Summary by Alex Chen, MD
Expert Peer Review by Jerry Snow, MD
Concern for exposure should not delay treatment of patients.
Responders are unlikely to have toxicity with incidental contact. Nitrile gloves are sufficient for most scenarios.
Wash body surfaces that come in contact with fentanyl with water. Alcohol-based sanitizers may increase absorption.
In the unlikely situation where there is concern for aerosolized fentanyl, a well-fitted N95 respirator should be sufficient.
Give naloxone to those with signs of hypoventilation. Fentanyl analogs often respond to normal doses of naloxone. Titrate to response, up to 10mg.
Why does this matter?
As fentanyl and fentanyl analogs are becoming increasingly common, emergency responders are likely to come into contact with these substances in some form. There has been significant concern about occupational exposure and stories circulating about responders succumbing to the drug via incidental contact. This has led agencies such as the DEA and NIOSH to propose recommendations on personal protective equipment. While it is extremely important to protect our emergency responders, it also must balance limited resources and timely assistance for patients. This position statement by ACMT and AACT addresses specific concerns about occupational exposure to fentanyl with the literature that is currently available.
The facts on fentanyl
While fentanyl is amenable to transdermal absorption due to its lipophilicity and low molecular weight, clinically significant absorption is dependent on multiple factors that are not present with incidental contact. Fentanyl patches are a common form of transdermal delivery device, and they require 3-13h to reach therapeutic levels and even longer to reach peak levels. That is the reason why fentanyl patches are not used in the management of acute pain. These patches are in constant close contact with the skin and provide a moist environment to increase absorption, whereas powdered drug and pills lack both of these characteristics. If a person covered both palms in fentanyl patches, it would require approximately 14 minutes to absorb 100mcg of fentanyl. The possibility of being knocked down instantly due to brushing fentanyl powder off with bare hands does not seem feasible. Using standard nitrile gloves and basic precautions such as washing body surfaces with water after contact are sufficient to minimize exposure. If there is the potential for heavy contamination where you will likely be exposed to a large amount of powdered drug or liquid drug, water-resistant coveralls can be used.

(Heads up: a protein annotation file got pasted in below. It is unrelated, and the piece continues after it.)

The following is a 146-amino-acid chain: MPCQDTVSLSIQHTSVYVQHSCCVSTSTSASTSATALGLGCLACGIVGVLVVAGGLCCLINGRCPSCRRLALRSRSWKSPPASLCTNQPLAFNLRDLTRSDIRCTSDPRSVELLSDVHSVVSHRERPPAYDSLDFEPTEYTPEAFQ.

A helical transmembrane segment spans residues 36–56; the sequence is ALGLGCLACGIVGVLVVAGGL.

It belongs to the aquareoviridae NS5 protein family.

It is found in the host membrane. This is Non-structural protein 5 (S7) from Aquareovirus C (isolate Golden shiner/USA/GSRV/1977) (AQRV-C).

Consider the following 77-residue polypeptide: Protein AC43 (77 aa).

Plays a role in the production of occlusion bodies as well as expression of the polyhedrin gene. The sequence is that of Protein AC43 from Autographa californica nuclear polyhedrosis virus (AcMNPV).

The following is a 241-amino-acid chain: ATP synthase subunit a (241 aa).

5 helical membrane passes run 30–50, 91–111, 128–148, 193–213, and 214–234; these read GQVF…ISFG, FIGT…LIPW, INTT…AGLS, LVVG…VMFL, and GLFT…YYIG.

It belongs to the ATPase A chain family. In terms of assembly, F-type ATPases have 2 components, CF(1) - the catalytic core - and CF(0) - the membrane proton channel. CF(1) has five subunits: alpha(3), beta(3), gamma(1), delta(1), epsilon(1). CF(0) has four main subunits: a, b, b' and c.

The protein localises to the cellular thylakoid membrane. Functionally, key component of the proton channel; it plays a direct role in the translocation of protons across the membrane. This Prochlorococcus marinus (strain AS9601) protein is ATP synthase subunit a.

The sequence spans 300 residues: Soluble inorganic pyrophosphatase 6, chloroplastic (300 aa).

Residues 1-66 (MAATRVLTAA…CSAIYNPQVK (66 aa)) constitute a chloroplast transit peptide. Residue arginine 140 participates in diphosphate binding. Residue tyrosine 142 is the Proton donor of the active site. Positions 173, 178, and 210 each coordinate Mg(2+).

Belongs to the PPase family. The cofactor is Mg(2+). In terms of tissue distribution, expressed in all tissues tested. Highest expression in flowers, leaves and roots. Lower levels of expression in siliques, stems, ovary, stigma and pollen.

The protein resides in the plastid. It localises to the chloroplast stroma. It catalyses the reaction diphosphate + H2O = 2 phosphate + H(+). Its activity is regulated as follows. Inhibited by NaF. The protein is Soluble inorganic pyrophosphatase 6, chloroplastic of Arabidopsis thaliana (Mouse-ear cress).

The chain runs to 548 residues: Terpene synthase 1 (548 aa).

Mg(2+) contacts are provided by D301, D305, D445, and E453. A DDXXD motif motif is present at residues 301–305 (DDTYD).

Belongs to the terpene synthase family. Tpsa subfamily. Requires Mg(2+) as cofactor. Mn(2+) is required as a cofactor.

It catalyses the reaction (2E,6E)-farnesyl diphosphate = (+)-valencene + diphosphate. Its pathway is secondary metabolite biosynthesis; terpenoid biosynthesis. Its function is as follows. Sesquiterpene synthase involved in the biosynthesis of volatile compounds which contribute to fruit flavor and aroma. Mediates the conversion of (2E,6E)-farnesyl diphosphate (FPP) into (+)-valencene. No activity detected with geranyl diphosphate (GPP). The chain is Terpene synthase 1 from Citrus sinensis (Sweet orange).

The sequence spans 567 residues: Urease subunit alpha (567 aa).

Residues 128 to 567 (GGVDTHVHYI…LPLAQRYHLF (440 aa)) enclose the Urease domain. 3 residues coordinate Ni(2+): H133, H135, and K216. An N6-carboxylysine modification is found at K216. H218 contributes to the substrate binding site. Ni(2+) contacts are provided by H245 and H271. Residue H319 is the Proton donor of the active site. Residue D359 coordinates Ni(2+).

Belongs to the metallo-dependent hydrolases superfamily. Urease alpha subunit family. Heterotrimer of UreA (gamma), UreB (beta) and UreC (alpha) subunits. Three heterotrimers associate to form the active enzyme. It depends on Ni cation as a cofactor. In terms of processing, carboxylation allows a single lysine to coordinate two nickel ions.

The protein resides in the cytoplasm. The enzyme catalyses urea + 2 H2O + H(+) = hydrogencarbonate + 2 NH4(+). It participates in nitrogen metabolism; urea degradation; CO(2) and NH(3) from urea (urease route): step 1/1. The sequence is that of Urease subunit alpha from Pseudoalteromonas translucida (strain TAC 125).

While inhalational exposure has significant bioavailability, it is highly unlikely to be exposed to aerosolized fentanyl or analogs. Vapor pressure gives you an idea of how likely a liquid is to convert to the gas phase. Higher vapor pressure means the substance is more volatile and more likely to convert to a gas. At around room temperature, the vapor pressure of fentanyl is very low (4.6 x 10-6 Pa, compared to water which is 3173 Pa). This means that it is very unlikely for fentanyl found in solid or liquid form to evaporate under normal conditions. In the scenario where there are multiple people down and there is concern for possible weaponized fentanyl or fentanyl analogs, a N95 or P100 respirator should be sufficient to protect against exposure.
While it makes sense that something that has 50-100x (10,000x in certain analogs) the potency of morphine would require heroic doses of naloxone to reverse, there is scant literature to back this up. In our experience, the patients with confirmed illicit fentanyl exposure that we admit to our toxicology service (Banner University Medical Center – Phoenix) have, by and large, responded to standard doses of naloxone (0.4mg-2mg). While we have had patients require multiple repeat doses, we have not seen a significant difference in the bolus doses required to reverse hypoventilation. Until there is better data to guide naloxone administration, it is reasonable to give standard doses, titrated to effect up to 10mg. Just be aware that they may require additional doses.
Andrew Stolbach has a great post on Tox & the Hound with a very important comment below by Steven Curry that is worth a read.
ACMT and AACT position statement: preventing occupational fentanyl and fentanyl analog exposure to emergency responders. Clin Toxicol (Phila). 2018 Apr;56(4):297-300. doi: 10.1080/15563650.2017.1373782. Epub 2017 Sep 5.
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